Interestingly, you cannot see anyone but Tim in any of these pictures. But the place was packed. People were looking at gloves, trying on gloves, debating gloves (including one dad who wouldn’t even let his son try on the $300 gloves), swinging wood bats, looking at clothing, cleats, batting T’s, baseballs, and catcher’s gear (in fact, Tim asked me to buy him an entire set of catcher’s gear, I did not). It was great to see that the world is getting back into the swing of things…baseball things, that is.
With all of this talk of Rawlings gloves, why don’t I take the opportunity to share mine?? And how about in chronological order?
Wally Joyner model Rawlings RFM14 (first basemens glove):
I probably got this glove in 8th or 9th grade, around 1990. I restrung this glove with green laces in 2010 and featured it in an entry called “The Tale of the Prodigal Glove.” This glove has the distinction of being my only all-brown leather glove.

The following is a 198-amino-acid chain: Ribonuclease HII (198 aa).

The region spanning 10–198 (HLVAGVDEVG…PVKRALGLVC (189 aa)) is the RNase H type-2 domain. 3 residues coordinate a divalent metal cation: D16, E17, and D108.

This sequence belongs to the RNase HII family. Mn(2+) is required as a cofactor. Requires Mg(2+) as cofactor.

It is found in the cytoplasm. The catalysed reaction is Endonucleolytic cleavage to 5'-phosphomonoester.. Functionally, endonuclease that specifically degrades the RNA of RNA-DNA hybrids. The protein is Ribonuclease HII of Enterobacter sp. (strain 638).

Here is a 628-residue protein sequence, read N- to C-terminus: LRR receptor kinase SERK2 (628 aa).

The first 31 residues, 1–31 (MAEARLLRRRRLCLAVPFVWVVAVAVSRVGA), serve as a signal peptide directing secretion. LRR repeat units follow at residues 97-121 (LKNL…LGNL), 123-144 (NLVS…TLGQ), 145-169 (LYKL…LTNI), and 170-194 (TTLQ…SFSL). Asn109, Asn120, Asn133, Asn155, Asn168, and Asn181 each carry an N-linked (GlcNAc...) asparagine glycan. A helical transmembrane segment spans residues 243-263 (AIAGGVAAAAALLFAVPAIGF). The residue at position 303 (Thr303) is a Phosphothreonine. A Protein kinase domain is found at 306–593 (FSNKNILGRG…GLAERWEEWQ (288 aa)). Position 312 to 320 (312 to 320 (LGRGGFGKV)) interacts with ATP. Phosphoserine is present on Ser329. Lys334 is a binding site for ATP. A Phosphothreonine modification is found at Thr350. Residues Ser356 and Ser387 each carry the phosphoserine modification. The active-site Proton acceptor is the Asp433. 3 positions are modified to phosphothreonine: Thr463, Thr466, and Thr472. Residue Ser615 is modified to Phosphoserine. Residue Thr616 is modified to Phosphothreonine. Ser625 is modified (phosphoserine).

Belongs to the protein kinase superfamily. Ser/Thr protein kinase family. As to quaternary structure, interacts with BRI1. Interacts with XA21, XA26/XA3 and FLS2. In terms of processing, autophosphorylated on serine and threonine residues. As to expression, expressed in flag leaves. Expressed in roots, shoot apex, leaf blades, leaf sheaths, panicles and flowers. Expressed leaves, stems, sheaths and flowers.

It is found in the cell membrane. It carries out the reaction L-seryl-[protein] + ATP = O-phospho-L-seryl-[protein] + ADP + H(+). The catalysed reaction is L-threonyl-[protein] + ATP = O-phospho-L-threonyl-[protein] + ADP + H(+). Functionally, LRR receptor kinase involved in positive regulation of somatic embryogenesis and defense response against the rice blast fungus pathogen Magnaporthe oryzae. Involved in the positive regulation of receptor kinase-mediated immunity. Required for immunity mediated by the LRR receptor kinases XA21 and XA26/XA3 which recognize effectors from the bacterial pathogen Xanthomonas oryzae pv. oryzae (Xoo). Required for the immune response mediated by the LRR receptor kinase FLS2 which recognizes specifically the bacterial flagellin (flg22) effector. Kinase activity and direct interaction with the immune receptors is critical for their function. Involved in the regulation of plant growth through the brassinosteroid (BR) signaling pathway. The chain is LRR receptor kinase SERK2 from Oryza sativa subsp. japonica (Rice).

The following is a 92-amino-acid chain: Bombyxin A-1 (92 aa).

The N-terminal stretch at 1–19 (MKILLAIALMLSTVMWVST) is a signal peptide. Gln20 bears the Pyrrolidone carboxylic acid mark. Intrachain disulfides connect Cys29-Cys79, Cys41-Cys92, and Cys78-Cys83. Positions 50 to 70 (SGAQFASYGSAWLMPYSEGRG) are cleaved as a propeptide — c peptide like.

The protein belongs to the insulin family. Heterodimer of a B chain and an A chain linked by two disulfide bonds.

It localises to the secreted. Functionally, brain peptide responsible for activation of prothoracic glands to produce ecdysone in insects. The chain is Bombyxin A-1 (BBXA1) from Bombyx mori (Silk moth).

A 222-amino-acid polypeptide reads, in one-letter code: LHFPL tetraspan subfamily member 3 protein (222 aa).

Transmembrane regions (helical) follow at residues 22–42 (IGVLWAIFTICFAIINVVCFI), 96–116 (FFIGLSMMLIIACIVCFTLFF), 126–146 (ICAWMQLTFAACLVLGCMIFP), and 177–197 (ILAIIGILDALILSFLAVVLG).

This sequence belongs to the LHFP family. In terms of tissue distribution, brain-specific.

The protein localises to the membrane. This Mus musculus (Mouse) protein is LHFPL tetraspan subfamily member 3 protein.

My first glove growing up was an old used Rawlings. I don’t have it anymore. Aside from the Prodigal Glove, this RBG36B glove was my first “new” Rawlings glove. It was also my first black glove. I got this in high school to replace my old Spalding Dwight Gooden signature model glove. This was my outfield “gamer” in high school and American Legion ball. It is formed to absolute perfection. It is also the first glove that I restrung with different colored laces (because I loved Griffey’s black Trap-Eze with brown laces) and the first glove that I installed extra ties between the middle three fingers (see upper right picture). It sits on my bookshelf in my home office and I almost never use it. But, of all of my gloves, it is the glove to which I have the strongest sentimental attachment.
Randy Johnson signature model Rawlings RBG10B (modified Trap-Eze):